Several years ago Beit Hatfutsot (Israel’s Diaspora Museum) began planning its renewal under the leadership of board chair Irina Nevzlin. From the outset it was clear that in redesigning the museum there were many items that would stay because they occupy a special place in our visitors’ hearts. If you have visited, you probably remember the lovely models of old synagogues from around the world, or perhaps a diorama of Lublin or Salonika. Those, it was clear, would remain.
But we knew that a lot did have to change. We changed our name, dropping “Diaspora” and calling ourselves The Museum of the Jewish People at Beit Hatfutsot. We are working on changing our exhibits and the physical space. We are also creating a global online presence based on our extensive databases. We will hold our New York gala on Dec. 14, taking one more leap into the Jewish present and future.
Why so much change? Because the Jewish world is more nuanced and complex than it was in 1978 when the museum opened. It was started by remarkable founders who thought the diaspora would effectively end with the rebirth of the State of Israel. They made a museum that among other things would capture the artifacts of what they imagined might become an endangered species: the diaspora Jewish community. They meant it as a sign of respect for the past, perhaps not anticipating that the diaspora would remain vibrant and robust even WITH a State of Israel. The history of Israel was not included in the Diaspora Museum, but it has to be included with our new name: The Museum of the Jewish People. If we are one people, we must all be included in one museum.
We hope our changes will reflect more general changes in Israel. Prime Minister Benjamin Netanyahu recently spoke to the General Assembly of the Jewish Federations of North America and angered many ultra-Orthodox Knesset members. Netanyahu spoke about unprecedented government initiatives to support non-Orthodox denominations in Israel alongside their ultra-Orthodox co-religionists. These battles have sadly rocked Israel’s Supreme Court, every election in recent memory and the texture of day-to-day life in our Jewish homeland.
Netanyahu’s speech was a welcome change. When marriages, conversions, and divorces are recognized by the government only when performed under Orthodox auspices, many non-Orthodox are tired of fighting to have their rituals legitimized. They believe that Jewish identity can only be a compelling force in Israeli life with a separation of church and state. Take religion out of politics, and it can speak loudly on its own. Persuasion is always more enduring than coercion.
The ultra-Orthodox reaction reveals an outdated and statistically irrelevant view of the Jewish people. Both in Israel and in America, a growing number of Jews don’t belong to any denominations. In Israel, they are somewhere on the masorti (traditional) spectrum. According to the Israeli Bureau of Statistics, only 9.4 percent of Israelis are charedi and less than 10 percent identify as dati (religious). A full 43 percent self-identify as hiloni or secular. More than 36 percent are on the traditional spectrum. Pew studies identify non-denominational Jews in America as roughly 30 percent of the Jewish population; most care little for ideological affiliations. Yesterday’s battles use yesterday’s language. It’s time to build stronger common ground and a new, more engaging language.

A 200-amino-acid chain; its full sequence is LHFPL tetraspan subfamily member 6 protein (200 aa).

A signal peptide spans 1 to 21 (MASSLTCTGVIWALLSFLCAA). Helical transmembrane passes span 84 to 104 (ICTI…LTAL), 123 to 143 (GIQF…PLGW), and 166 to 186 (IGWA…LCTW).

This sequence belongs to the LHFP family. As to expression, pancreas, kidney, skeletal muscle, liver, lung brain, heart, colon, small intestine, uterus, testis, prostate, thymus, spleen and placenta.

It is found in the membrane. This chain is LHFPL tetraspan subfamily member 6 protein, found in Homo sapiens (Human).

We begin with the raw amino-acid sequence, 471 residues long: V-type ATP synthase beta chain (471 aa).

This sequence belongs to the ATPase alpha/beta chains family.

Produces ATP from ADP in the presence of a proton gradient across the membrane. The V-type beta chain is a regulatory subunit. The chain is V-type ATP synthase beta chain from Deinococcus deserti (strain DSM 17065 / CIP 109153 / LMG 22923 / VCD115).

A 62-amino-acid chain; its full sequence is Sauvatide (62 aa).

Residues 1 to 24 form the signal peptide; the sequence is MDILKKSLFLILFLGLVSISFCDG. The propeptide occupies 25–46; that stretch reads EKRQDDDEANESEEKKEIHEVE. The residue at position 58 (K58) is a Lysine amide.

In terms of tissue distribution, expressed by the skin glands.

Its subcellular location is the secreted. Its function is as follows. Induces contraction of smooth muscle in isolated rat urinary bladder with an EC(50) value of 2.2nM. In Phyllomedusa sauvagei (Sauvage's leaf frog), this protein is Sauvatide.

Yaakov Litzman, current health minister from Israel’s UTJ party, threatened the prime minister with a coalition crisis, claiming that Netanyahu broke his agreement with the charedi parties. Litzman vowed to do all within his power to prevent the government from financially supporting other movements. The ultra-Orthodox position will not change, he claimed.
This does not surprise those of us in Israel. Stubbornness is as much part of the Middle Eastern culture as the air we breathe. But my experience in the transformation of an iconic museum is that we only become a true start-up nation when we have innovation in every area of national life: technology, business, agriculture, religion and politics. No one has to change his or her religious views or practices. It does mean that the ideas of what a people are as a collective must evolve and develop over time. We at the museum would never get rid of our exquisite synagogue models, but if we never change the exhibits, you won’t come back. And we want you to come back, again and again.
The way I feel about this museum is the way I feel about our incredible people. Our Jewish identities should feel like our homes: warm and inviting places where we thrive and feel deeply alive in the presence of others who may or may not be like us. Soon we will have a new Museum of the Jewish People. Now we need a new definition of peoplehood to match that includes ALL the Jewish people.
Dan Tadmor is CEO of The Museum of the Jewish People at Beit Hatfutsot.